Employee voice and involvement in the decision-making process increase productivity.

Employee productivity is the basic need of any effective organization. It is a basic psychological element that a task done with the involvement and dedication of employees is done perfectly as the employees become more clear in their thought process, bringing more awareness in handling situations with much ease. Therefore, the management must involve the employees.

Employees’ voices and involvement enhance morale amongst the organizational workforce. The institution’s work culture should emphasize employee voice and involvement as it boosts the overall attitude, satisfies employees, and motivates their employees and the workplace environment. High morale employees are normally inspired and self-driven; making them devote their time, resources, and efforts towards organizational goals and objectives leading to a high-performance rate.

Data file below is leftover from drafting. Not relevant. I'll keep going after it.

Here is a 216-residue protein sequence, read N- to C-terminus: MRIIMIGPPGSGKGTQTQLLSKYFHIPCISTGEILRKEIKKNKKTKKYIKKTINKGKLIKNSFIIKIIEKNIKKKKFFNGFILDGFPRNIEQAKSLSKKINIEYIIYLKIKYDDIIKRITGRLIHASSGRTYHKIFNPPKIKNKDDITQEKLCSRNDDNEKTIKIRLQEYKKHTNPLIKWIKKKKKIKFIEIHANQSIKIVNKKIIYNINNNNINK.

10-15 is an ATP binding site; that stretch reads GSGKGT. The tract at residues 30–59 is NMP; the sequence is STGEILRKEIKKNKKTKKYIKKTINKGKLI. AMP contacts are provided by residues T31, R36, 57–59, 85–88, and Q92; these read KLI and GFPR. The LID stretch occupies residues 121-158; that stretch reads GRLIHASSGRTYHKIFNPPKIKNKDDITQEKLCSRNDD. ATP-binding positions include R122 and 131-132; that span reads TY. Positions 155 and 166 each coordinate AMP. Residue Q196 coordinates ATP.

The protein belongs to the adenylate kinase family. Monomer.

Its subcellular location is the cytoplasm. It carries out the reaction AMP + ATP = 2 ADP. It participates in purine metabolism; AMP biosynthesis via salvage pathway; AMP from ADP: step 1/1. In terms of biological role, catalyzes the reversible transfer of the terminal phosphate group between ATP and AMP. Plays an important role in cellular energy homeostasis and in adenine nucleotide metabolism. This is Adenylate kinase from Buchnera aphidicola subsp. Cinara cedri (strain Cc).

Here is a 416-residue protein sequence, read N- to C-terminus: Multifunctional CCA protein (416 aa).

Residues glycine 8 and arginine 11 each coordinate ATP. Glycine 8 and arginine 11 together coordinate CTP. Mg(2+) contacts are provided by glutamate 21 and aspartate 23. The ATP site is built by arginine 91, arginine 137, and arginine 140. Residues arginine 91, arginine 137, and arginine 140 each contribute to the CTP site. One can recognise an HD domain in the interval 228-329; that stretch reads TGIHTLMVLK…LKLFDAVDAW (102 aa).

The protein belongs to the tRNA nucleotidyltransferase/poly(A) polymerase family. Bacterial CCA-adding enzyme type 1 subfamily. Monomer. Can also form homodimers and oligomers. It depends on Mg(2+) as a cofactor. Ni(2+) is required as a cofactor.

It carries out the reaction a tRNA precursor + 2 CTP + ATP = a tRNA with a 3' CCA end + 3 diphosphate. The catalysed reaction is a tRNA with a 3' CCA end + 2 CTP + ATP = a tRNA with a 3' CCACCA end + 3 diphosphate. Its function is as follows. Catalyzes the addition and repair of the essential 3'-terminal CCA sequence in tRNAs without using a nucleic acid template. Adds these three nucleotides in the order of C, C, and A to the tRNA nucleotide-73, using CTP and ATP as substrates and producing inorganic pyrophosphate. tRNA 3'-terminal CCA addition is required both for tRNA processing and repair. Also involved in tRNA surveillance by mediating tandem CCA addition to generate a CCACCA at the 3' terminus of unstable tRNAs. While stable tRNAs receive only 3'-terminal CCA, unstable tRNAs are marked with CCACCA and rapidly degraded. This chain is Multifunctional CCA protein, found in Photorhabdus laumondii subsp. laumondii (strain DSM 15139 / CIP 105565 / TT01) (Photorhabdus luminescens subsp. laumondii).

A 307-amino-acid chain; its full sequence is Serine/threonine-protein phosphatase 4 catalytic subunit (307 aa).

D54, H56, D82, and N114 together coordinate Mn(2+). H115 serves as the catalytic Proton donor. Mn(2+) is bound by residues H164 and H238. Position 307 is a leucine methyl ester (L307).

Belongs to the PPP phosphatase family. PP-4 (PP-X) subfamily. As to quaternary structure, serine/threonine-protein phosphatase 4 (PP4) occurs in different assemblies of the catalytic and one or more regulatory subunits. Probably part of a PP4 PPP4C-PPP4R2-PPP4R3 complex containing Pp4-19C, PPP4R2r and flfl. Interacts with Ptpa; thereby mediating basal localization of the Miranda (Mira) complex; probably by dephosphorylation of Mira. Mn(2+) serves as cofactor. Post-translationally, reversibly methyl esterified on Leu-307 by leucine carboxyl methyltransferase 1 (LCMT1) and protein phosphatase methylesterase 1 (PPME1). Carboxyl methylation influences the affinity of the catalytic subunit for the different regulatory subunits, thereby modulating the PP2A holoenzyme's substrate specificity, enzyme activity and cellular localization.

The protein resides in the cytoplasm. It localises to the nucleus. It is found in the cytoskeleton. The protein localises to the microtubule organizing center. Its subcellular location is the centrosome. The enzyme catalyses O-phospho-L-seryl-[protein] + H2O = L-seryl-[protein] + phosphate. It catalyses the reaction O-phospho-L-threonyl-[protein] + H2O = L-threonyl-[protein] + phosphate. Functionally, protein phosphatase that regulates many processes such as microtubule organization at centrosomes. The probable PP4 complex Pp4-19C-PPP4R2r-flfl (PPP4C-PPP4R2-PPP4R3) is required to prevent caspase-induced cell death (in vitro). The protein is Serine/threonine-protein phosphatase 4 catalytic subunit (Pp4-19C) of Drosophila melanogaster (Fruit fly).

The voice and involvement of the employee generate healthier workers’ relationships.

One of the organization’s major successes is having a friendly and positive relationship between the management and staff. Miscommunications are bound to happen in the event of the organization having non-transparent relationships. This consequently leads to hindrance in progress towards success. Thus, involvement and voice uphold the employees’ freedom to share their knowledge as the organization is opened up and accepts all the employees’ ideas.